The Economics of Bangalore’s Dead Nightlife
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The newspapers are full of stories about Bangalore’s dying nightlife due to the recently imposed dancing restrictions and curfew. But what exactly is it that’s killing our nightlife? Let’s take a look at the economics behind the scenes.
Nightlife is a business. A business thrives when there is a safe and conducive environment in which the business can function profitably, thereby making it a worthwhile endeavor for those who manage and own it. The mathematics are simple; if a business is not profitable, it goes bankrupt and closes down.
The nightlife business model is fairly simple.
* Liquor License: A Liquor License costs between Rs.50 Lakh to Rs.85 Lakhs. The government of Karnataka is not issuing any new liquor licenses, making the cost is exorbitantly high since they have to be procured on the black market.
* Rent and Deposit: Whether you rent, own, or lease, it’s costly to get a good location and the overhead is huge.
* Conceptualizing the establishment: Money needs to be invested in the architecture, construction, and decor costs.
* Overhead: Includes the salaries for the staff needed to run the establishment and the monthly upkeep bills (electricity, water, etc.)
* Marketing, PR, and Entertainment: The brand of the establishment needs to be developed . Also money must constantly be spent on entertainment and promotion to keep the business alive and to entice new customers.
* Equipment: Sound and light equipment , F&B equipment etc.
* Bribes: An unfortunate reality in any business in the F&B industry. To ensure the law-keeping agencies do not obstruct business operations (even when everything is being done legally).
* Sales: Food and beverage sales are the main source of revenue to the establishment. The cost of liquor is usually 30% , and the food can be anywhere between 30%-50% .
* Entry Money: Entry fees or ticket sales are other sources of revenue.
* Sponsorship Deals : Liquor companies provide sponsorship budgets for events for use in marketing and public relations. In return their brands must be pushed at the venue, which will be reflected in sales. Tobacco companies provide a secondary source of such sponsorship revenues.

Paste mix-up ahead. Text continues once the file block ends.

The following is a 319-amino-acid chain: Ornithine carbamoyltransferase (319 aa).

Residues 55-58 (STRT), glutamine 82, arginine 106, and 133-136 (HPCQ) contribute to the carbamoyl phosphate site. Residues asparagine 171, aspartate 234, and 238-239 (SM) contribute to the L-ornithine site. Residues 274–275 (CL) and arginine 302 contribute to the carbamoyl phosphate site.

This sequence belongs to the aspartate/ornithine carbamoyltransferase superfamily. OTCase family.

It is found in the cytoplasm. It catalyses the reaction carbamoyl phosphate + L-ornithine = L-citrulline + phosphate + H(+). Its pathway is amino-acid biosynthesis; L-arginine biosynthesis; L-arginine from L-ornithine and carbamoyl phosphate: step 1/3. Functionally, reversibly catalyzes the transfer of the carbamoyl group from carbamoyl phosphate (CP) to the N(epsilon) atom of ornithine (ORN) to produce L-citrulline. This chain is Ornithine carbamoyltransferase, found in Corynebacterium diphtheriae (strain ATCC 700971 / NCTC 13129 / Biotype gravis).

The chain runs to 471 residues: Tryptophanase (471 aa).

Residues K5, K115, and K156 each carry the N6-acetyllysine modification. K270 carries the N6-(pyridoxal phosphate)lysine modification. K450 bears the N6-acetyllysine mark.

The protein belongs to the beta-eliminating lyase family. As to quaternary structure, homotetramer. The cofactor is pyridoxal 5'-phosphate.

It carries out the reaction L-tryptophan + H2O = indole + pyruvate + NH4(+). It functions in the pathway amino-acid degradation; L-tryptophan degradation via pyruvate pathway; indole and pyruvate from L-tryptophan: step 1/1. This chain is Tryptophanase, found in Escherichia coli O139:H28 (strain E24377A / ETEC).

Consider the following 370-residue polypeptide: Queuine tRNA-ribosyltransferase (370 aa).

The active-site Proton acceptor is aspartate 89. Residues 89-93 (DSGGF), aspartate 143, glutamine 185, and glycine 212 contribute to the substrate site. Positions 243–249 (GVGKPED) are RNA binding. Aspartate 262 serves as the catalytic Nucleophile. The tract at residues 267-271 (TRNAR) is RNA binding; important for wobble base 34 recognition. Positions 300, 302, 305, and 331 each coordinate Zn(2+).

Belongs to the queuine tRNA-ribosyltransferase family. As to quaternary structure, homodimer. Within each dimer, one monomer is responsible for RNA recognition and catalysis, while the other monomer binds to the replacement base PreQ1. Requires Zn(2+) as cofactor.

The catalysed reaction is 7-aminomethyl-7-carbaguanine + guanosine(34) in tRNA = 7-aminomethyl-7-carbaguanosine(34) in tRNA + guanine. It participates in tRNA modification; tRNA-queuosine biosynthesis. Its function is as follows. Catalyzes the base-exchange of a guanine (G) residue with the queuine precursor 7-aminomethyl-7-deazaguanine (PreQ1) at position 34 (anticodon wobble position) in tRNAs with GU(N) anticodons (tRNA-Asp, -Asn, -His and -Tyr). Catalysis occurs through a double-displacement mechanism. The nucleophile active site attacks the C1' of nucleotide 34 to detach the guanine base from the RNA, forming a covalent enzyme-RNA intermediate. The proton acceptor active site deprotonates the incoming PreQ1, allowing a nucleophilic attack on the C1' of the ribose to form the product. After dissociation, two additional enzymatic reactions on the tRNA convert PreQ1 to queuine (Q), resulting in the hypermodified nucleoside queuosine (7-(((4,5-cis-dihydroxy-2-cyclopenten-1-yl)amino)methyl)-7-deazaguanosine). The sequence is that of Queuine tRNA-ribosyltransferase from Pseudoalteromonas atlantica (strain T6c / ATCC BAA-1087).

Constraints to the Business
* Cinderella’s Deadline: The 11.30pm deadline means that most businesses have 2.5 hours per day to offer their services. In our city, patrons to such establishments visit them after 9 pm and leave when the clock strikes 11.30pm.
* 3 days a week of business: Patrons usually visit nightlife establishments on Wednesdays, Fridays and Saturdays except of course if special events are planned on other days. Sales figures are typically negligible on the other days of the week.
* The Footloose No Dancing Law: When people in a nightclub cannot dance, they are discouraged from going out in the first place. Why not save money and have a few friends over at home instead? Dancing is a major element in creating nightclub atmosphere. Establishments have to wait for months to get dancing licenses and the overhead to run their business while they wait for these licenses usually ensures their demise.
Threats To The Business
* Dealing with the law enforcement agencies and agencies which give various licenses to the business.
* Keeping shady characters out of the establishment who are sometimes well-connected and violent and rowdysheeters.
* Extortionist under the guise of social organizations whose modus operandi involves threatening protests to defame the businesses, bogus claims of links to drugs and prostitution, questioning the legality of the business and claiming it’s against the Indian culture. Extortionists accept cash in return for keeping quiet, but their demands grow and their promises aren’t always honored. They sometimes have the support of reporters as well as law enforcement agencies and great lawyers to back their protests.
What does all this mean? The nightlife business entails huge expenses and investments coupled with low revenues and constraints and threats to the business. The current situation of the nightlife industry in Bangalore is a perfect recipe ensuring its demise. Those who would survive are:
* 5 Star Hotels which have to have a bar but do not rely solely on the revenues from the bars.
* Nightlife businesses with a higher focus on food than liquor; food creates a nearly constant customer flow and hours of operation are longer and more consistent.
* Those who are familiar with all the constraints on the nightlife industry but are innovative enough to work around them. Unsurprisingly, these entrepreneurs have proven to be few and far between.
Working Towards A Better Nightlife
So what can we do to improve the nightlife situation in Bangalore, not only for patrons of the nightclubs, but also for nightclub owners who are floundering in the constraints of the industry?
* The 11:30 deadline needs to be extended; This would increase the number of hours of operation, allowing for larger customer flow.
* A transparent and uncomplicated discotheque license procedure
* Police Protection: The police should give protection to owners of establishments from shady characters , and from organizations and individuals demanding extortion. The police should protect the people, working hand in hand with the venues to ensure that illegal activity is not taking place in nightclubs.
Every civilized city needs a great nightlife so its citizens can mingle, enjoy and socialize with their friends and loved ones after a hard day’s work .
Let’s hope those making the laws listen to the people as well as the entrepreneurs in the industry, and make policies and laws which ensure that the nightlife thrives in a safe and beneficial way for all involved.